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Last updated 3:01AM ET
August 21, 2014
St. Louis Public Radio News
St. Louis Public Radio News
Baumruk found guilty of courthouse murders
(2007-02-03)
Kenneth Baumruk, sitting in a St. Charles County courtroom during opening statements of his re-trial (UPI file photo/Bill Greenblatt)
(St. Louis Public Radio) - A St. Charles County jury on Saturday found Kenneth Baumruk guilty of killing his wife and wounding four others at the St. Louis County courthouse, during the couple's divorce hearing, in 1992.

Baumruk, 67, was convicted of first-degree murder in the killing of his wife, Mary. It was his second trial, after a guilty verdict in the first was overturned by the state's highest court.

Jurors deliberated for a little more than two hours; they ignored pleas by defense attorneys Robert Steele and David Kenyon to find Baumruk not guilty by reason of insanity.

The two attorneys argued during the weeklong trial that Baumruk suffered from "delusional disorder" and couldn't appreciate the wrongness of his actions.

There was little question he fired the fatal shots. Several people witnessed the shooting in May 2001, and it was captured on audiotape.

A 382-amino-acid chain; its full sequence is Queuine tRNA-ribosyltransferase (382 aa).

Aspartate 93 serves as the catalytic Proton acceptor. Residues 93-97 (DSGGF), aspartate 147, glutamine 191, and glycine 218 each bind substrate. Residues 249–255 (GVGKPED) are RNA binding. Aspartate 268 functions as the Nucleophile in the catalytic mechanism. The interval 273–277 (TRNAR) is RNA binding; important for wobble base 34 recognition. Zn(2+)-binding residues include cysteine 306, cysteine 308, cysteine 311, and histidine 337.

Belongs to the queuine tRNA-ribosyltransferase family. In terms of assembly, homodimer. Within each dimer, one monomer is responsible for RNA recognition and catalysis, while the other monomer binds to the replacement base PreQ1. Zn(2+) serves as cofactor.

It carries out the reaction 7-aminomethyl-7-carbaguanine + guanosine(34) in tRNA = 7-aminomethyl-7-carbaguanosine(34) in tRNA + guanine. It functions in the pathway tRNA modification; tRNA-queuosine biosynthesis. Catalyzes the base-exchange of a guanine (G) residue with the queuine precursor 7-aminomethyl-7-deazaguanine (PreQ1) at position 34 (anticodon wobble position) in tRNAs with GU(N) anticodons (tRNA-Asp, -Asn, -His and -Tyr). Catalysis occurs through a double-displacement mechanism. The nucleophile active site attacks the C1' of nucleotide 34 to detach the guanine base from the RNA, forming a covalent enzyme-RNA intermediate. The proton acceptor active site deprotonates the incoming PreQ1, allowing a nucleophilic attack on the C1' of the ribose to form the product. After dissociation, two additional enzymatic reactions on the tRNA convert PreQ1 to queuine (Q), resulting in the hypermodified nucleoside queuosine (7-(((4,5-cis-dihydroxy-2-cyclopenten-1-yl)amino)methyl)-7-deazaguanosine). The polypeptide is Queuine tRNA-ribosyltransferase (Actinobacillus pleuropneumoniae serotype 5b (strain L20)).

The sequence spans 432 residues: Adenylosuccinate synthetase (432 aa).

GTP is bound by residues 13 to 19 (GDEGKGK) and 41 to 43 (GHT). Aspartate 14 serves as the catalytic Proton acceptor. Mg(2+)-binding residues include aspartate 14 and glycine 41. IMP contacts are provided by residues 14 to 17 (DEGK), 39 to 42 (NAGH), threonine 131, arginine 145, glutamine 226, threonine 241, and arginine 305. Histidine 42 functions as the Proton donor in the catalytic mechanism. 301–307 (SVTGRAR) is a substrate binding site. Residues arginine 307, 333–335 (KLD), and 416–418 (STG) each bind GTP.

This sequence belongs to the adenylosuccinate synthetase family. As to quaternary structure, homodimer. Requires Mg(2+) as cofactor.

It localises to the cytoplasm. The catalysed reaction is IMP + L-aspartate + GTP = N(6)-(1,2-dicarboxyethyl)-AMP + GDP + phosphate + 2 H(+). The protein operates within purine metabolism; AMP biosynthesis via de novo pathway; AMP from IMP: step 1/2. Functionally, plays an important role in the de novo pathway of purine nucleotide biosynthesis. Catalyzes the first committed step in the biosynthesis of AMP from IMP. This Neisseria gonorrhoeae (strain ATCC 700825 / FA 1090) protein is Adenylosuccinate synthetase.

St. Louis County prosecutors J.B. Lasater and Dean Waldemer told jurors that Baumruk knew what he was doing. They said he bought two guns in January 1992 and told co-workers at Boeing Co. that he would "kill them all" at the couple's hearing, including his wife, the attorneys and the judge.

They said Baumruk packed the guns in his suitcase for a flight from Seattle to St. Louis. For the bus ride to the courthouse, they said he put the pistols in his briefcase and put ammunition in his coat pockets.

As the hearing began, Baumruk pulled out one of the pistols and began shooting.

Baumruk was convicted of murder by a St. Louis County jury in 2001 and sentenced to death. But the Missouri Supreme Court threw out the conviction, saying the trial should have been moved out of the same courthouse where the shooting occurred.

Baumruk was not determined mentally fit for his second trial until August 2005. © Copyright 2014, St. Louis Public Radio